Is There Any Way to Counter China's Gray Zone Tactics in the South China Sea?
Smaller and weaker states can purposefully shift the onus of escalation to gray-zone tactics by increasing the likelihood of conflict.
China and India’s moves to de-escalate tensions over the Doklam standoff inspired commentary about how Beijing’s coercive strategies can be countered. Some may argue that after all, India can be deemed a peer competitor to China in terms of relative power, especially militarily. Both countries are nuclear-weapon states and if push ever comes to shove in renewed border hostilities, they might be mindful of escalating armed action beyond the threshold of outright war and, worse, cross the Rubicon into nuclear conflict.
India’s lessons on dealing with China’s coercion are indeed interesting. But what about looking at Beijing’s rivals in the context of an obvious power asymmetry? Its Southeast Asian adversaries in the South China Sea immediately come to mind. That region is made up of smaller, weaker nation-states, which do not have India’s array of power tools and other forms of strategic leverages. It might be tempting to conclude that these Southeast Asian countries are easy pickings for Beijing to successfully exercise its coercive strategy.
Southeast Asian Rivals as Easy Pickings for China?
In fact, not too long after the Association of Southeast Asian Nations (ASEAN) issued a joint statement about the South China Sea that amounted to no more than a slap on Beijing’s wrist. Additionally, both parties formally endorsed a framework for a proposed code of conduct to manage disputes after there were revelations about the presence of several Chinese vessels spotted close to Philippine-occupied Thitu Island. A Philippine fishery patrol vessel was allegedly harassed as well.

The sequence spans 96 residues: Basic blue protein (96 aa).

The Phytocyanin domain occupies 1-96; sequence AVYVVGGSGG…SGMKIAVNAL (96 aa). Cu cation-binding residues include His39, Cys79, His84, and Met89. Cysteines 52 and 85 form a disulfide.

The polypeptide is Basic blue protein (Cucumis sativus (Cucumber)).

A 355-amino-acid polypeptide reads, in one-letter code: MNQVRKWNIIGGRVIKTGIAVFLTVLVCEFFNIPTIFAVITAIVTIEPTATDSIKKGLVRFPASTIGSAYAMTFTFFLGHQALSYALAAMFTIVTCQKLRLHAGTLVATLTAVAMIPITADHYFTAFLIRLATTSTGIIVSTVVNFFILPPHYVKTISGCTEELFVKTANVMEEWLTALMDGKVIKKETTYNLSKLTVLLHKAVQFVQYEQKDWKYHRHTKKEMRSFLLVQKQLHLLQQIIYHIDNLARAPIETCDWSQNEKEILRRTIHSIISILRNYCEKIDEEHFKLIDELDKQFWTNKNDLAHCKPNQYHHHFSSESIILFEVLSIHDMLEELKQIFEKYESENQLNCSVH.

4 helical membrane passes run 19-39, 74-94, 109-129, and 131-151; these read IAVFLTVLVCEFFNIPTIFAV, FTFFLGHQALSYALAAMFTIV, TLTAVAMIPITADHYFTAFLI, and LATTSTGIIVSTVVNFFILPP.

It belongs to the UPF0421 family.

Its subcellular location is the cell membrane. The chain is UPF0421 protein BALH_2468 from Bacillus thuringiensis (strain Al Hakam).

This is where Manila’s reaction differs from New Delhi’s swift and decisive counter against a perceived Chinese attempt to alter the status quo in Doklam. True to the typical fashion of a pro-Beijing Rodrigo Duterte administration, Philippine foreign affairs secretary Alan Peter Cayetano neither confirmed nor denied the report. Instead, he downplayed its significance. “The presence of ships alone does not mean anything,” he remarked.
One may be tempted to empathize with Manila’s attempt to overlook China’s new antics in the disputed waters, for the country needs to confront other teething security challenges posed by terrorists and drug lords. Duterte has shifted away from Washington to Beijing for aid and investments to feed socioeconomic development, including his much-touted “Build Build Build” nationwide infrastructure program, which he promoted during the Belt and Road Forum hosted by his generous new friend, Chinese president Xi Jinping.